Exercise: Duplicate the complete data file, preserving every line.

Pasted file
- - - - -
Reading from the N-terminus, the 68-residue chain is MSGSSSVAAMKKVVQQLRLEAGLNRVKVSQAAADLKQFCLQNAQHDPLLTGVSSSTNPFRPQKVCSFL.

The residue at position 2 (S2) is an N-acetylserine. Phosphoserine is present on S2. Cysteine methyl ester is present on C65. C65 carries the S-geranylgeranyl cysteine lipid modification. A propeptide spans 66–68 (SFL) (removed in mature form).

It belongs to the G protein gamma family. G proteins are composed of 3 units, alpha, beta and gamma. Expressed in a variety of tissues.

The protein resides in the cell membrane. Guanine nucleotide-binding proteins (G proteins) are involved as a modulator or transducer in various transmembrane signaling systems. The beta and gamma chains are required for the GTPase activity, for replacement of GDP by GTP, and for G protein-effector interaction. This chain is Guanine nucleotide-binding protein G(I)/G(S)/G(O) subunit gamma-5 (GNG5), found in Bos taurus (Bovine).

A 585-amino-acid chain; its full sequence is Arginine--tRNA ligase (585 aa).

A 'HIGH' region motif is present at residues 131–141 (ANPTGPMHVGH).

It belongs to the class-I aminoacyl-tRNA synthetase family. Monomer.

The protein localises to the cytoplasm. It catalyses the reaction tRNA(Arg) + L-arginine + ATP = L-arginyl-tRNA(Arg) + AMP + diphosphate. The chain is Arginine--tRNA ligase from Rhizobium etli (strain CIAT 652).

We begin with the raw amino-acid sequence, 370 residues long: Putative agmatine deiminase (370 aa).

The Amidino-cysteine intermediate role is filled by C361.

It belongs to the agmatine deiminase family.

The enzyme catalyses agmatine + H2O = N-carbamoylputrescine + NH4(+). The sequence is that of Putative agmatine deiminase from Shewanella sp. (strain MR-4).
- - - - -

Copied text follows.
Reading from the N-terminus, the 68-residue chain is MSGSSSVAAMKKVVQQLRLEAGLNRVKVSQAAADLKQFCLQNAQHDPLLTGVSSSTNPFRPQKVCSFL.

The residue at position 2 (S2) is an N-acetylserine. Phosphoserine is present on S2. Cysteine methyl ester is present on C65. C65 carries the S-geranylgeranyl cysteine lipid modification. A propeptide spans 66–68 (SFL) (removed in mature form).

It belongs to the G protein gamma family. G proteins are composed of 3 units, alpha, beta and gamma. Expressed in a variety of tissues.

The protein resides in the cell membrane. Guanine nucleotide-binding proteins (G proteins) are involved as a modulator or transducer in various transmembrane signaling systems. The beta and gamma chains are required for the GTPase activity, for replacement of GDP by GTP, and for G protein-effector interaction. This chain is Guanine nucleotide-binding protein G(I)/G(S)/G(O) subunit gamma-5 (GNG5), found in Bos taurus (Bovine).

A 585-amino-acid chain; its full sequence is Arginine--tRNA ligase (585 aa).

A 'HIGH' region motif is present at residues 131–141 (ANPTGPMHVGH).

It belongs to the class-I aminoacyl-tRNA synthetase family. Monomer.

The protein localises to the cytoplasm. It catalyses the reaction tRNA(Arg) + L-arginine + ATP = L-arginyl-tRNA(Arg) + AMP + diphosphate. The chain is Arginine--tRNA ligase from Rhizobium etli (strain CIAT 652).

We begin with the raw amino-acid sequence, 370 residues long: Putative agmatine deiminase (370 aa).

The Amidino-cysteine intermediate role is filled by C361.

It belongs to the agmatine deiminase family.

The enzyme catalyses agmatine + H2O = N-carbamoylputrescine + NH4(+). The sequence is that of Putative agmatine deiminase from Shewanella sp. (strain MR-4).